In 2014, Thermo Fisher acquired Life Technologies for $13.6bn (€12bn). As part of the deal it was required by the European Commission to divest its Hyclone cell culture media and sera unit.
GE Healthcare bought the business in a deal worth $1.1bn and two years on, following a $4.3m investment at its plant in Pasching, Austria, the integration is now complete, according to David Radspinner , general manager of GE’s Bioprocess Cell Culture division.
The Hyclone products were made at Thermo Fisher’s Cramlington, UK facility but “in the negotiations Thermo wanted to keep that facility so we set up a two year agreement with them that we would set up the sterile liquid manufacturing somewhere else in Europe,” he told Biopharma-Reporter at the Bioprocess International European Summit in Vienna, Austria today.
“There was a transition service agreement which was part of the deal, and for two years they continued to manufacture on our behalf under our quality management system and our controls. They did a great job and during that time we established plans and designs, implemented validation and moved [the business] to our Pasching plant.”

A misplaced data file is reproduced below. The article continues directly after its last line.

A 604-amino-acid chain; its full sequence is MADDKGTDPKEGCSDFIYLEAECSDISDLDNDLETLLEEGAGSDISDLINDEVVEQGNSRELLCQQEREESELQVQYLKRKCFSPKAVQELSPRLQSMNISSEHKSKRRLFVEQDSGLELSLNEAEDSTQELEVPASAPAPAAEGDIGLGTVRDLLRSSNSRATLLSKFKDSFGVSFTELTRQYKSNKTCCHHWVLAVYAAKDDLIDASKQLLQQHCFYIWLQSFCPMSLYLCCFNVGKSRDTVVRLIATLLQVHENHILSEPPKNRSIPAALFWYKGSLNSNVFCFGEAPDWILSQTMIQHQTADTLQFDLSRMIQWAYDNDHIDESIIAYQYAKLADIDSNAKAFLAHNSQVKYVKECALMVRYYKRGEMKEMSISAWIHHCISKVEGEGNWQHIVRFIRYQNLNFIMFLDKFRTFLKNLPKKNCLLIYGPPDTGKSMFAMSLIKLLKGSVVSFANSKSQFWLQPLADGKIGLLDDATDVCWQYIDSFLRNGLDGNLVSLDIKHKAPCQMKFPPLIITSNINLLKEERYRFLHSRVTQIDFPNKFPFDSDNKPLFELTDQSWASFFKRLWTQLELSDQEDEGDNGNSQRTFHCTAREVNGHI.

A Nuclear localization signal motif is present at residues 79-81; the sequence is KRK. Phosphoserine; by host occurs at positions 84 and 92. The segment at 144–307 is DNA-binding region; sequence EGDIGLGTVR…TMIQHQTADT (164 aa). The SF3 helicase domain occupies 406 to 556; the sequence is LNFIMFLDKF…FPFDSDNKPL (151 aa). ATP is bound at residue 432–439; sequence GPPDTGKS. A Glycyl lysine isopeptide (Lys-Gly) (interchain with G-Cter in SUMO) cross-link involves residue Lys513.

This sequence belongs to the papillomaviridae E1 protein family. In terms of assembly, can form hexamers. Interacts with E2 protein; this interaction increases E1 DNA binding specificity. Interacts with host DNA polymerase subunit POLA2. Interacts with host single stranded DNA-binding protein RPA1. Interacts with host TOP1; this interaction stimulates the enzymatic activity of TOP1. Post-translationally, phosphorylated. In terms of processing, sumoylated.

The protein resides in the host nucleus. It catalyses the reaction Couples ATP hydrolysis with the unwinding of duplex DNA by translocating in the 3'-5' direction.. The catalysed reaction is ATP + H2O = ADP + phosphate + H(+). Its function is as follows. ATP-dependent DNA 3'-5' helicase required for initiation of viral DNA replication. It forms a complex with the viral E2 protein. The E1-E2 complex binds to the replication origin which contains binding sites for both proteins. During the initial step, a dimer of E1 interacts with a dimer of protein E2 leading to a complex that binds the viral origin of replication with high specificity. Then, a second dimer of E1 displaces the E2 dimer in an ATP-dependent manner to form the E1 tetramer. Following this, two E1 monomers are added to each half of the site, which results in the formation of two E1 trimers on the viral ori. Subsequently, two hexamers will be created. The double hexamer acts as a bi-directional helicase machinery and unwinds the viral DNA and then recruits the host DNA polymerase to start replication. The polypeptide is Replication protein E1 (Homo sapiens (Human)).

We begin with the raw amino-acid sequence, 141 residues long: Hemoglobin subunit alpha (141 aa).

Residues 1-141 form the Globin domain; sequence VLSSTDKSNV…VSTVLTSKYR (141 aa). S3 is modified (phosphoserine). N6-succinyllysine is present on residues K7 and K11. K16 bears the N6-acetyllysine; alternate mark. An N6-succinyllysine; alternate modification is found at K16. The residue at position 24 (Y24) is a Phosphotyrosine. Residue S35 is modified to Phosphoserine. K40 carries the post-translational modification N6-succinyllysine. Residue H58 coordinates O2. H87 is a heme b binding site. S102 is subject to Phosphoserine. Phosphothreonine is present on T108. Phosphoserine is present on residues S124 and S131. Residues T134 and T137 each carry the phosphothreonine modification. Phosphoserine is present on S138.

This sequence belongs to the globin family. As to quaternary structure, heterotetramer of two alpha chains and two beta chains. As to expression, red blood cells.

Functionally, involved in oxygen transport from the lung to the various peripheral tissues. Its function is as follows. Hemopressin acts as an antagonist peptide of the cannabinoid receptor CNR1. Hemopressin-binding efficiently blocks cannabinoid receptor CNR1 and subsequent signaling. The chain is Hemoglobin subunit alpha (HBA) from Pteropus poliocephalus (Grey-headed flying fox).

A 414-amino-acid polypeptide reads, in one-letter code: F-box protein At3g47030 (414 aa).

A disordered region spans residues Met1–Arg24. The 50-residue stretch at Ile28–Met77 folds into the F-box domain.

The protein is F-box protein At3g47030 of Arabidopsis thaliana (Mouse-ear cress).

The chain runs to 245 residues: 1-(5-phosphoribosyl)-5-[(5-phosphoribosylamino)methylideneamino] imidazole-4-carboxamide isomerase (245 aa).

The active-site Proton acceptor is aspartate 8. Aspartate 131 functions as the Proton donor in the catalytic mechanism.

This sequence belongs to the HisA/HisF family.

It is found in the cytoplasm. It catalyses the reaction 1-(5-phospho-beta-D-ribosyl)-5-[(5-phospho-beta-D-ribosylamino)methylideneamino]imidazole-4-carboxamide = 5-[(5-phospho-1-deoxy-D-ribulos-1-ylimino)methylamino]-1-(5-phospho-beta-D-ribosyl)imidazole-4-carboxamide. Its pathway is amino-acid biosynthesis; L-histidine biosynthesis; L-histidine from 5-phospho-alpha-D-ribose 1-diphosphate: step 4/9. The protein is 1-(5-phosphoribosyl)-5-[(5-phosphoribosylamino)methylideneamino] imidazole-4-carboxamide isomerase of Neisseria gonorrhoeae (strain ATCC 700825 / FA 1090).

The investment has seen increased staff, new equipment, a new Water for Injection (WFI) unit and a new heating, ventilation, and air conditioning (HVAC) system installed at the site, which Radspinner said would now serve as the firm’s main European manufacturing and distribution centre for large volumes of buffers, process liquids and cell culture media.
Radspinner also said GE was seeing a huge surge in demand for cell culture products which contributed to the investment in Pasching.
“It was just five years ago that everybody said there was excess capacity – too much tankage – but now if you got to a CMO [contract manufacturer] they are all busy, and everyone’s saying there isn’t enough capacity.”
While increased GDP across the BRIC (Brazil, Russia, India and China) countries have driven demand for medicines and vaccines – and therefore the materials needed to produce them – he also suggested monoclonal antibodies, biosimilars and vaccines were playing their part.
“Biosimilars is a big factor, as is the move from adherent to suspension cell cultures in vaccines … plus cell therapy activity,” he told us. “All of this together has helped increase demand.”